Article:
But once again, it's not terribly important whether we can identify that exact plane. The important part is once again that all the supposed mystery is provably gone, there's no reason to assume extraordinary explanations. Even more significantly, what Mick West and others have demonstrated not only shows such effects are easily explainable in this case, such explanations also apply to other similar cases. And where else have we for example seen a blob that doesn't look like a plane on the video, but now demonstrably can be one anyway? Yep, in the Nimitz clip.

And once again, the same groups that were fooled by the Go Fast footage were fooled by the features seen on this one too. And you can add David Fravor to that list as well. He also clearly didn't realize such apparent features can have the kind of prosaic explanations that have now been demonstrated.

While the TTSA explained the filename, Gimbal, as possibly referring to the "unusual maneuvering of the UAP", it would better apply to the gimbal mechanism of the camera, which explains why that target appeared to be rotating. Which could indicate whoever named it was already aware of a significant part of that explanation. Which would raise even more questions about how little Elizondo and others new about the material they have now showcased.

The Nimitz incident

While the Nimitz incident has been commonly described as a single incident, confirmed both visually and by multiple sensors, that's not really true. Some things were seen on radar, some visually, some with the ATFLIR, but none appears to be seen be even two of them at the same time, or even described to behave similarly (apart from the misinterpretation what the FLIR footage shows).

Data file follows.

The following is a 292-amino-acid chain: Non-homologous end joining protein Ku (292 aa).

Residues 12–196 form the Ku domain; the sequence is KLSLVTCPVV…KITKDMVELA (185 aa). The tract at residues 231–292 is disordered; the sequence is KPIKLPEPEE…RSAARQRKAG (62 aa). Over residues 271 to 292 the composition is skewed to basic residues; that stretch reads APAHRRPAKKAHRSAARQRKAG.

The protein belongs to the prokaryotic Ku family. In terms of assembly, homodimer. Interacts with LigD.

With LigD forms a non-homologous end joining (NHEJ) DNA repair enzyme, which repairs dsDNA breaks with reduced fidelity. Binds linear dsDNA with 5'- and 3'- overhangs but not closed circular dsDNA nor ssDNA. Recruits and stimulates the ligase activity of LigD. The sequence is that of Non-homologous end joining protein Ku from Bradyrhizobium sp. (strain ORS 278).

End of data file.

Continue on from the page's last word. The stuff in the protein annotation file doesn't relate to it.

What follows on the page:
The incident is really best described in three parts:

  1. Anomalous radar returns
  2. Visual encounter by Fravor and 3 others
  3. FLIR footage

There's no evidence those were related.

The radar returns were deemed to be false targets by the radar computer itself, and reportedly described as weather phenomena by radar experts at the time. Since there's also no available radar data, there's little to be explained. It also doesn't help that the radar operators and some others from those ships who have publicly told their versions of the story seem to have invented stuff out of thin air. Fravor has called bs on such claims a couple of times. Apparently, as Robert Sheaffer reported on the latter link, that inconvenient situation has led to some censorship as well:

Reporter George Knapp and documentary filmmaker Jeremy Corbell were also on the panel. Fravor sharply criticized the accounts of certain other people who were involved and have been speaking about the incident. He seemed to be singling out the account of the radar operator, Kevin Day, as being non-factual. He dismissed claims of Air Force personnel coming on board the Nimitz and confiscating evidence as being untrue. Fravor also referred to Dave Beaty’s “Nimitz UFO Encounters” documentary as a “cartoon.” This prompted Knapp to say to Fravor, “I guess you’re being diplomatic, but some of the stories and claims that have been made by people, who may have been on those ships, are just bullshit.” When people began commenting about these remarkable disagreements, Corbell pulled the video off YouTube.

Update: That original video seems to be available here.

Nimitz FLIR video